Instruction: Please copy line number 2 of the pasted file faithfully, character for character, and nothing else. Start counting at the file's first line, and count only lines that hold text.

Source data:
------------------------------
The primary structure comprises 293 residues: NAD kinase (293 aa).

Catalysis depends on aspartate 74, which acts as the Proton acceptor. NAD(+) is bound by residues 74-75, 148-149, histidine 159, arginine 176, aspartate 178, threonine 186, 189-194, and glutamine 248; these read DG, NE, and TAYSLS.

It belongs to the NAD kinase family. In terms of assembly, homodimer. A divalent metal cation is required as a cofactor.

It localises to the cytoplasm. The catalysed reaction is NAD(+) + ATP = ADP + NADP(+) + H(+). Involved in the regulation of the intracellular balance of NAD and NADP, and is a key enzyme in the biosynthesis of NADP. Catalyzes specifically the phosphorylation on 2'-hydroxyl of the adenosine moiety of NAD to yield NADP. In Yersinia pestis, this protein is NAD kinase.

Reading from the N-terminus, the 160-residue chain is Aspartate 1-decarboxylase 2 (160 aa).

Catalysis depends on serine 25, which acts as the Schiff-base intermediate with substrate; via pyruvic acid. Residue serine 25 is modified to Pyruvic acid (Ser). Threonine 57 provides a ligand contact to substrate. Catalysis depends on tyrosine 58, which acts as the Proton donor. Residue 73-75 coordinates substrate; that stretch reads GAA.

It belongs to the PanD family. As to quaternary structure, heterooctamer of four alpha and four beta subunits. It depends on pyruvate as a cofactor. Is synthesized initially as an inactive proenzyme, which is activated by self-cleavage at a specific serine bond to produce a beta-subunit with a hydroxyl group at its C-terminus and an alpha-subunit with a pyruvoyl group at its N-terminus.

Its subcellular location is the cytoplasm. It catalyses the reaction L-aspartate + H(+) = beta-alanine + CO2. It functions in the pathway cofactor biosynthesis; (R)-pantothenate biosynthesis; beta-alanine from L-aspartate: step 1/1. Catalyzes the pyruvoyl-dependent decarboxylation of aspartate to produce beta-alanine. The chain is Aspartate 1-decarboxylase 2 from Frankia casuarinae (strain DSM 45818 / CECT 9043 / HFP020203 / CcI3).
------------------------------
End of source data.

Catalysis depends on aspartate 74, which acts as the Proton acceptor. NAD(+) is bound by residues 74-75, 148-149, histidine 159, arginine 176, aspartate 178, threonine 186, 189-194, and glutamine 248; these read DG, NE, and TAYSLS.